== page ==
The idiom gone to pot means that something has deteriorated or become ruined beyond repair. So where does the pot come into play here, and how do we use this idiom in a sentence? Well, I’ll show you, of course! Stick around for a second because I’ve got all the details about this quirky phrase you’ll ever need.
What Is the Meaning of Gone to Pot?
When we say something has gone to pot, we don’t mean it’s taken a turn toward the culinary world. Instead, we mean it’s fallen apart or not as good as it once was. Picture your favorite jeans after years of wear and tear—they’ve probably gone to pot unless you’re into the whole distressed denim trend.
Other Tenses to Use
Idioms are the English language’s favorite party trick and come in every tense you can imagine. Here’s a taste of using this phrase in different contexts and tenses:
- Goes to pot (present tense): If you don’t look after your car and get regular oil changes, it goes to pot pretty fast.
- Go to pot (base form): Don’t let your gardening skills go to pot over the winter; practice your skills inside.
- Gone to pot (past participle): My diet has gone to pot since the holidays started, and I don’t even care.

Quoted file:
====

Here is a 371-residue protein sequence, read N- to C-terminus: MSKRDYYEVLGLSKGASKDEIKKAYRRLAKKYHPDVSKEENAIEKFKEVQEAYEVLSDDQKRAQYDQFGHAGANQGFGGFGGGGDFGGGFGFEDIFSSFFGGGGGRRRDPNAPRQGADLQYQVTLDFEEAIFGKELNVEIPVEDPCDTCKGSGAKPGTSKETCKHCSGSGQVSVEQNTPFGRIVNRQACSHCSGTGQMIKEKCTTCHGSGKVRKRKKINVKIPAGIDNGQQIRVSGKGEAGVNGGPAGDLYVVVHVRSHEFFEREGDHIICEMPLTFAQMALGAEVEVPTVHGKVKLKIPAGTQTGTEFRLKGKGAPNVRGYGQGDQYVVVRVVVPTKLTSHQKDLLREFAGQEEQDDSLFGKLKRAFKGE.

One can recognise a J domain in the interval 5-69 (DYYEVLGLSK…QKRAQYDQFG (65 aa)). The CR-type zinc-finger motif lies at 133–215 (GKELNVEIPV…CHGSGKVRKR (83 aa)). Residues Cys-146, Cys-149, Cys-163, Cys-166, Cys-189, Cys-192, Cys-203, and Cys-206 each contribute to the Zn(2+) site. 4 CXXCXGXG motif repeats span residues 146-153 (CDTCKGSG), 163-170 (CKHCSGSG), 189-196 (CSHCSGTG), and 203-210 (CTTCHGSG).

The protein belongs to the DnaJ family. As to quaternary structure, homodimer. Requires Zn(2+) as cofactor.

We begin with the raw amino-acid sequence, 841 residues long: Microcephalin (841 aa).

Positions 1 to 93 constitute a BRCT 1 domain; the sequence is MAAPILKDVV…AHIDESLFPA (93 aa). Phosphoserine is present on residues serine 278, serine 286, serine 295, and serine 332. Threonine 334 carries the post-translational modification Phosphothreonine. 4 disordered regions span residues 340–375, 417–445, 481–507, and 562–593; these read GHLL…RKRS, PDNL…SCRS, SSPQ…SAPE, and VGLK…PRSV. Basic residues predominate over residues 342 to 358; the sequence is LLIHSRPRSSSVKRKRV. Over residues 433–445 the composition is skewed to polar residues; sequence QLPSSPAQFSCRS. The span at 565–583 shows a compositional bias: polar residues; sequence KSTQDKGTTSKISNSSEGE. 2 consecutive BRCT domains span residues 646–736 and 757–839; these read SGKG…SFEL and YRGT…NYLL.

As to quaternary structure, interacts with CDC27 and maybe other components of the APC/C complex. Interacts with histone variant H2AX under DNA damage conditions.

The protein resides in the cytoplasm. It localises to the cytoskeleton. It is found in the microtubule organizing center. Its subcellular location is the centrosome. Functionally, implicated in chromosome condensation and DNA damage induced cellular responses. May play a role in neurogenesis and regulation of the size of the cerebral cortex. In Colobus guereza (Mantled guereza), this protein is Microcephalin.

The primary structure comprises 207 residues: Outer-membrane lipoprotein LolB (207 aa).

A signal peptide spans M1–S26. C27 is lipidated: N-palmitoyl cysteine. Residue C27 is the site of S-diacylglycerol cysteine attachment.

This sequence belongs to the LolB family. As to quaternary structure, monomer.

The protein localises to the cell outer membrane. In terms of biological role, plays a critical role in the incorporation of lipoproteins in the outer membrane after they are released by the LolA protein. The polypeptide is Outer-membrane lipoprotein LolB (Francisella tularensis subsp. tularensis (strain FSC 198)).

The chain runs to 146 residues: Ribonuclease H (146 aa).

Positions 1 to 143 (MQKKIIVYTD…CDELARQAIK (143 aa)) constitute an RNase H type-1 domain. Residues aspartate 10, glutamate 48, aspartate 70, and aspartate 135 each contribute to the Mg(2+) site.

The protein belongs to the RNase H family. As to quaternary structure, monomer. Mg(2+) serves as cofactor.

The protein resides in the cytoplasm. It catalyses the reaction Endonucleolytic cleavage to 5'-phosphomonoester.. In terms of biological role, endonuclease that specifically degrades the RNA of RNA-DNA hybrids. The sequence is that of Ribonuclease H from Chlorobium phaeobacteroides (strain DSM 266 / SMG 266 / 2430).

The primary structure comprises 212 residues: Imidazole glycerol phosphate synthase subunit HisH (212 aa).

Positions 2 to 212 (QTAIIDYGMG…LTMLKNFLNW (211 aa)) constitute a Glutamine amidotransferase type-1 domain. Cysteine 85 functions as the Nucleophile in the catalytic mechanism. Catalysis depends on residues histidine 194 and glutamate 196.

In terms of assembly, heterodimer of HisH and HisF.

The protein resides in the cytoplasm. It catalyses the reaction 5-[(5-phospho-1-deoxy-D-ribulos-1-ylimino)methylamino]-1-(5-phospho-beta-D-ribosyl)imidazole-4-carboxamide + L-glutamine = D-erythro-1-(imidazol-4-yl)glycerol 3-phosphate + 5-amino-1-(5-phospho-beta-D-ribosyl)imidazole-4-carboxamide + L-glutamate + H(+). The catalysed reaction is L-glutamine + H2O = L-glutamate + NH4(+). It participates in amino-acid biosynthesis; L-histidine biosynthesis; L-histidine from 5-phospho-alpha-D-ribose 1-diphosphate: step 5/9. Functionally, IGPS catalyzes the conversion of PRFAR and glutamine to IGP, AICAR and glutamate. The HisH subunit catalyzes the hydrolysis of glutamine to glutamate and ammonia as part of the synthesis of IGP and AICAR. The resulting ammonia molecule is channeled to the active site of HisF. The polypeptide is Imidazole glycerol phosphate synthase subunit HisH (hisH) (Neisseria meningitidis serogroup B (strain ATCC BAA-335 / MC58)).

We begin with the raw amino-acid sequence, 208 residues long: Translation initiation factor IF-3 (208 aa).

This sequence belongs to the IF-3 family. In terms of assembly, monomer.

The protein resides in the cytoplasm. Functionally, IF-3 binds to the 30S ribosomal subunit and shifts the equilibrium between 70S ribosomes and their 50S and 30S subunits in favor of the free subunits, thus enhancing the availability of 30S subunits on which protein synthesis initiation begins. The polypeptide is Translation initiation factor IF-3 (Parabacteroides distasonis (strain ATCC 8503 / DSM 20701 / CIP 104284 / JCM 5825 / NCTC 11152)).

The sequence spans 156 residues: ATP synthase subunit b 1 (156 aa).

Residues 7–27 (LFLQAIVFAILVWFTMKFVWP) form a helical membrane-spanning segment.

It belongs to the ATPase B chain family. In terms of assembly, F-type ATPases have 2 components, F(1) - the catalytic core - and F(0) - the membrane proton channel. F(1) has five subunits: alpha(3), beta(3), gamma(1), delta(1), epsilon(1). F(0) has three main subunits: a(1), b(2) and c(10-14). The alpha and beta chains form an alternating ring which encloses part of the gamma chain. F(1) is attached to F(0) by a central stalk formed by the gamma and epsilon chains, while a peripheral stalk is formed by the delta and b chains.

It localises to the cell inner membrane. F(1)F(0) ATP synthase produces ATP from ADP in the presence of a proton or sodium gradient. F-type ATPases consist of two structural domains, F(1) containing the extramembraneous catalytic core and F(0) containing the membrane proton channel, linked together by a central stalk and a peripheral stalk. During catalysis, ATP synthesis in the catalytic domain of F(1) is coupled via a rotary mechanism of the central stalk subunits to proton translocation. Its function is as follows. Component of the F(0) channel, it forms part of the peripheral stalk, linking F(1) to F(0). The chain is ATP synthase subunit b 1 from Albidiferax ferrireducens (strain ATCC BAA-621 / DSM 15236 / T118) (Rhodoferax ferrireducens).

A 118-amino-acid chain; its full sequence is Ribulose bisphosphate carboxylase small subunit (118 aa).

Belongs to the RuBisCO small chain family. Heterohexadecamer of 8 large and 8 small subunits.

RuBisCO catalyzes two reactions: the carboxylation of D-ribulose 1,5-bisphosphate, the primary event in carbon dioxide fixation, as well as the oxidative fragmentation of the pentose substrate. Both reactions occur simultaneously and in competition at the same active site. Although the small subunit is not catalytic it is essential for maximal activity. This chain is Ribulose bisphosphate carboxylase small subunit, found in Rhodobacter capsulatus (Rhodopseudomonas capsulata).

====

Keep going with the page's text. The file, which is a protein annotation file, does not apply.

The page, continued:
- Going to pot (present participle): My grandma is convinced the world is going to pot.
The Origin and Etymology of Gone to Pot
The weird expression gone to pot came about during the 16th century and was originally used to point to the lesser parts of meat being cut up to be cooked in a pot for soups and stews.
It took some time, but eventually, this meaning extended to describe anything that had been broken down or deteriorated, just like that meat destined for stew. William Tindale first used it in print in 1530 when he said, “Then goeth a part of ye little flocke to pot, and the rest scatter.”
Go to Pot Synonyms
- Total garbage
- Fallen apart
- Gone downhill
Gone to Pot Examples in a Sentence
- My computer has gone to pot since I downloaded that weird app.
- With all these new skyscrapers, the city skyline is totally going to pot.
- My baking skills go to pot whenever I try to make anything more than rice crispy treats.
- The publishing world is going to pot with all these rapid changes that no one can keep up with.
- My old car has completely gone to pot, but I can’t afford a new one.
- Without proper upkeep and maintenance, your home can go to pot pretty fast.
- Anne stopped practicing her violin, and her skills have gone to pot.
- Without a good lead editor, the publishing project could go to pot.
- The park has gone to pot since the city cut funding.
- My sleep schedule is going to pot, thanks to late-night TV shows.
Stirring the Pot of Idioms
So, there you have it—the story behind the phrase gone to pot. It makes sense now, doesn’t it? Use this idiom the next time you want to express something falling into horrible disrepair. But now, if you don’t mind, all this talk about pots has made me crave some homemade soup.